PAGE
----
At some point, COVID will be no longer a threat. Till then, stay at home and do not come anywhere near Hawaii because the risk is way too high for locals and anyone at serious risk. Therefore, use this information below for better times.
Since we've shared the news with friends about our move to Hawaii, there has been a natural and lovely reaching out from friends "we're coming to visit you!" type of message.
Friendship is the salt of a happy life and as a professional bLifer we were humbled by how much desire friends and family have shown in wanting to be experiencing Moloka'i.
Therefore, in this post, I want to share what we know about visiting this beautiful island and set expectations because Moloka'i, is not the typical mall on the water type of tourist destination known in the Hawaii state.
Why so remote?
We have already documented why Molokai is the right island for our retirement and our little bLife Project. We also took a stab at the misconception that this island is not as remote as the Internet vernacular tells to the world through the magic of a Google search.
When it comes to being "remote" I don't think of Amazon deliveries via Prime, something that we experience weekly those days, due to the fact that we have to buy everything needed for the new gig.
And on that line, I also don't think of getting our newest Apple computer on the porch by the UPS dude that kindly mentioned that if I leave the gate open, he can deliver the boxes on the porch. This porch delivery has also led to chatting over the gossip of what's happening on the island and these chats have led to a valued friendship.
Or to have live streaming with my sister-in-law in Italy from my countertop while I am making bread. Yep, I can do that because, in this remote place, we have fiber optics!
Moloka'i isn't remote. It's an island with perks and as with all islands, there is a different way of living, experiencing life, and getting used to doing things at a slower pace, just as in a small-town atmosphere. It's not for everyone.
Let me take you through the essence of our island with the eye of who has traveled in many parts of the world and that as a newbie to the island still has a fresh look at what's available and what it will never be a thing in Moloka'i.
Our island offers six beaches, all swimmable. Our favorite is Papohaku beach, it's 30 minutes away from home and it is the place where we spent our Christmas eve last year.
There you'll find campsites, indoor and outdoor showers, as well as picnic and restroom facilities. What you won't find is a lot of foot traffic. There's ample space to enjoy a beautiful view of Oahu. It is also known as the three miles beach because it's about three miles of white sand pleasure.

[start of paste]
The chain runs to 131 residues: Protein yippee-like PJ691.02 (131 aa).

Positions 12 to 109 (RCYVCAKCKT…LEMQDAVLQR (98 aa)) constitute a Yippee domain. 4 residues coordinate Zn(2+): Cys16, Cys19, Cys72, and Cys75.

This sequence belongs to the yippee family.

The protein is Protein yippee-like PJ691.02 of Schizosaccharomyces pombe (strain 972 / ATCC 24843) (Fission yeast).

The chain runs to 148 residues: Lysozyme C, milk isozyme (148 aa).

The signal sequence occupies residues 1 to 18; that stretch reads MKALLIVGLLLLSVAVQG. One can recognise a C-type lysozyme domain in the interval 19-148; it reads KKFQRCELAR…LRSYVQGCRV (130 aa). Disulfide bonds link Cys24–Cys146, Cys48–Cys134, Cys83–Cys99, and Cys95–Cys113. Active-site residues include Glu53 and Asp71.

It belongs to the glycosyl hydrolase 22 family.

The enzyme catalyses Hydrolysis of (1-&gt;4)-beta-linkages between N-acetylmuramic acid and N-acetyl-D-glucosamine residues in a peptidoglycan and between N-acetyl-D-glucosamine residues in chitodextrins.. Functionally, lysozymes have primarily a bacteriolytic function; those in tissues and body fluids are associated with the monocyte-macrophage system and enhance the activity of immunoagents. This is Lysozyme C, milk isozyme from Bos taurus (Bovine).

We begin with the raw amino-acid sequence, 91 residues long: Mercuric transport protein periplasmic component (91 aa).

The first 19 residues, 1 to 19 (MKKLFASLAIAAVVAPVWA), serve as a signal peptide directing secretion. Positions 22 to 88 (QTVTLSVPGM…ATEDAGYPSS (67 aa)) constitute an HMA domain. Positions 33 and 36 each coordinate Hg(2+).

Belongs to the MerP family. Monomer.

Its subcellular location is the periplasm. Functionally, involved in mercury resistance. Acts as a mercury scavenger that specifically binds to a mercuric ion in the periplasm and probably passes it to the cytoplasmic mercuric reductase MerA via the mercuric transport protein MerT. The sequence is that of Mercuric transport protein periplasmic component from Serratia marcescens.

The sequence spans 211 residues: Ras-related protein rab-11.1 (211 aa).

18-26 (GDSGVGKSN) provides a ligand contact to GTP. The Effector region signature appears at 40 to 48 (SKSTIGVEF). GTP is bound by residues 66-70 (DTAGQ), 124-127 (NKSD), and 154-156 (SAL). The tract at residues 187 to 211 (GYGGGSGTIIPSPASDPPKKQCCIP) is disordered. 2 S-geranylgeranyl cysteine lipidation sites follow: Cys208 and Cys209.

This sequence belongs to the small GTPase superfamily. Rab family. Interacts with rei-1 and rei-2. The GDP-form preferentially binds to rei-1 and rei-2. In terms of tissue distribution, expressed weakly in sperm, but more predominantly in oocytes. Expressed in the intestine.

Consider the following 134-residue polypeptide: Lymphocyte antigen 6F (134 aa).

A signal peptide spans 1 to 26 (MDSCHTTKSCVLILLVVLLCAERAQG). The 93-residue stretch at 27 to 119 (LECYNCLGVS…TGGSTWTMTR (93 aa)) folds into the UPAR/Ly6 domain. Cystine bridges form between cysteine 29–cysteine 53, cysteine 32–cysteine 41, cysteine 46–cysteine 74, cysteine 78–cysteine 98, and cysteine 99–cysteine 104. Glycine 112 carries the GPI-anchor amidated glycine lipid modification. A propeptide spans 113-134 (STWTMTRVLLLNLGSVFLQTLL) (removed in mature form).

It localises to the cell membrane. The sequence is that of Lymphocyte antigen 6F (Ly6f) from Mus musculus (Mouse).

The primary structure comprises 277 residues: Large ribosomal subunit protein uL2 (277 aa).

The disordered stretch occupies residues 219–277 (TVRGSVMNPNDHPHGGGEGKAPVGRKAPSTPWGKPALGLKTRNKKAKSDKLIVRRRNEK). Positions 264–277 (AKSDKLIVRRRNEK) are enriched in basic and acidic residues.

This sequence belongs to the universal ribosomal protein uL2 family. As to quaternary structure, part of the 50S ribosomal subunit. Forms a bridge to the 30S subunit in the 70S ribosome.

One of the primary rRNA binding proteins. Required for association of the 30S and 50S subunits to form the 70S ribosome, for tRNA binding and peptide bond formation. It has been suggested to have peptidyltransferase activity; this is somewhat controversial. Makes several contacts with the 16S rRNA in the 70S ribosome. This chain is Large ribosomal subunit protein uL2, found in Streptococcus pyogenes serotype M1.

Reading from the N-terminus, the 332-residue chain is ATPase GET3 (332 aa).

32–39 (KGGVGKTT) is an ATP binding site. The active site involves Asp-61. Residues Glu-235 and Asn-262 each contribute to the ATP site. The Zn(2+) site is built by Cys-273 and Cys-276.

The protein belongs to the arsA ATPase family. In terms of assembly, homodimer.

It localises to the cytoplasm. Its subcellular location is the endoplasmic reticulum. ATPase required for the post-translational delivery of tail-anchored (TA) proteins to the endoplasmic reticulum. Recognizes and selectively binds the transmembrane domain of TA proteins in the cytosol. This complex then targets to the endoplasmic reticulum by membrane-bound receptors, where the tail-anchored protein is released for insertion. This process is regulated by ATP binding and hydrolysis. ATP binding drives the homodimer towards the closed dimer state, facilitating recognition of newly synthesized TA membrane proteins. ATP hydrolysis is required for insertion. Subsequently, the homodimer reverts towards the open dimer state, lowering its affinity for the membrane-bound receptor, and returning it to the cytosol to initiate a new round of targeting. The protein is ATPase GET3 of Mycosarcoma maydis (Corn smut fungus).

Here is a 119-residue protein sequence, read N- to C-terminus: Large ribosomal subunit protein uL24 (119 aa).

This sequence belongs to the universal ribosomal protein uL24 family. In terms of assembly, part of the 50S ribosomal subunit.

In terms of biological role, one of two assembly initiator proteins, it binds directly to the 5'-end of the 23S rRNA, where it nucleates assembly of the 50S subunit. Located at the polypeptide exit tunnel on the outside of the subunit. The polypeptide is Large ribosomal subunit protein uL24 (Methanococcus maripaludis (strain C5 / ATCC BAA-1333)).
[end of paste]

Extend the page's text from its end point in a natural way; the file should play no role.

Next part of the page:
During the winter months, from October through March, it is best to avoid any dangerous shore break. Oh... I should have also mentioned that it is the largest white sand beach in the whole of Hawaii. Yeah, it's flipping awesome.
Different Tourism Style
Any of the other islands in the Hawaii archipelago are what we call "mall islands" or "floating shopping experiences". We don't like that. Hawaii offers much more than that but unfortunately, over the decades it has become a Las Vegas over water. Moloka'i has kept strong to keep the island from replicating how the other island has been transformed into. The culture is rich and it has been maintained here but still offers some of the perks of the mainland in a Hawaiian style.
They want just enough tourism to show off the beauty that the island has to offer. People are friendly regardless of those signs but they have zero problems in expressing their attachment to the land and to the fact that if you come here, for business, pleasure, or else, abide by the rules or you will experience an un-mahalo welcome.
Before I forget, at first pronouncing Hawaiian names can be intimidating and if that is how you feel, have a look at this 15 minutes training for getting up to speed. It's less bad than it seems, or literally, as it sounds. It just takes a bit of practice and work.
When moving anywhere in the world, don't change things, adapt and adapt naturally, otherwise, you are going to stress over that self-resistance to the surrounding pressure of being new.
There are eight major islands in Hawaii. As of 2020 Oahu is the largest, with a population of 953,207. Next largest is Hawaii itself, holding 186,738 people, followed closely by Maui (144,444). The only other island with a sizeable population is Kauai (66,921). The remaining islands are Molokai (7,345), Lanai (3,135), Niihau (170) and Kahoolawe (unpopulated). [source]